EU Fisheries policy reform achieved

Europe’s common fisheries policy is set for radical reform after negotiators for EU governments and the European Parliament reached agreement in Brussels at 03.00 this morning.
Supporters of the deal claim that it paves the way for rebuilding Europe’s depleted fish stocks and curbing the discard of millions of tonnes of fish each year.
British representatives have played a key role in securing the reform.  They say that it demonstrates how EU policies can be changed for the better.
An obligation to land all pelagic fish, such as mackerel, will commence from 1 January 2015.  Other reforms, which must yet be formally approved by ministers and MEPs, will be phased in over subsequent years.
Long term management plans are to be prepared for every fishery with the aim of increasing fish numbers above the maximum sustainable yield. 
Fishermen will have a new role in determining practices appropriate to local conditions as micro-management from Brussels is reduced.
Liberal Democrat MEP Chris Davies, secretary of the cross-party ‘Fish for the Future’ group in the European Parliament, described the deal as a major step forward that would promote sustainable fishing practices.
He said:

Our treatment of Europe’s seas has been a disgrace.  Overfishing has destroyed the jobs of tens of thousands of fishermen and left us dependent on imports for more than half the fish we eat.
But we have learnt lessons. Across Europe there is a strong desire now to listen to the scientists, rebuild fish stocks, cut discards, and give our fishing industry a better future.
This is not a perfect deal but it’s a huge step in the right direction.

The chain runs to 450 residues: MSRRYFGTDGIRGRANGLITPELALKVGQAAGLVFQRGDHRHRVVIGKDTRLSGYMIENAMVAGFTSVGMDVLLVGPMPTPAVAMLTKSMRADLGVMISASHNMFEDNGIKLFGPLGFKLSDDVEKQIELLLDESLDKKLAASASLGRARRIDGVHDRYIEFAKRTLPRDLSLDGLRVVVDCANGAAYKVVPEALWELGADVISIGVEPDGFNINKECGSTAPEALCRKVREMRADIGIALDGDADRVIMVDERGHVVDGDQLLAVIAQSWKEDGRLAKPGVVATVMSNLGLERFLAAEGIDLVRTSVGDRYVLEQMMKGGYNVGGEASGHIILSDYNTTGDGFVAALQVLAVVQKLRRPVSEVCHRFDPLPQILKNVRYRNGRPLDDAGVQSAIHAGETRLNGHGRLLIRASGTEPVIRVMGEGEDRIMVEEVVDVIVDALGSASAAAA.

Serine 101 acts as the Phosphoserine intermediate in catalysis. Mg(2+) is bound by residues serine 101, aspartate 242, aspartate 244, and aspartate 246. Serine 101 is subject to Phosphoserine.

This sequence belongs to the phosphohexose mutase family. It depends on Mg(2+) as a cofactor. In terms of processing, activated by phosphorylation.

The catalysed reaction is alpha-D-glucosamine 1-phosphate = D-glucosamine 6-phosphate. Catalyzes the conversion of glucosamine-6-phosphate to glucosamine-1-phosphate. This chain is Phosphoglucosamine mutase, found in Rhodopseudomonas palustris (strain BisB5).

Davies praised the work of the European Parliament’s rapporteur, German MEP Ulrike Rodust, and Britain’s fisheries minister Richard Benyon, who he said had played a vital role in promoting the reform.

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This entry was posted in Europe / International and News.


  • Alex Harvey 30th May '13 - 2:05pm


  • *British representatives have played a key role in securing the reform. They say that it demonstrates how EU policies can be changed for the better.*

    Hey, it only took a few years, and a few more, and then some more on top of that, after massive ecological and environmental damage had been done.

    But yes, great example of how EU policies can be changed, eventually…….

  • kudos to Chris Davies for his sterling effort and work on this vital issue and I would echo his comment “This is not a perfect deal but it’s a huge step in the right direction.”

  • Why must we wait until January 2015 for pelagic fish and longer still for all fishing ?

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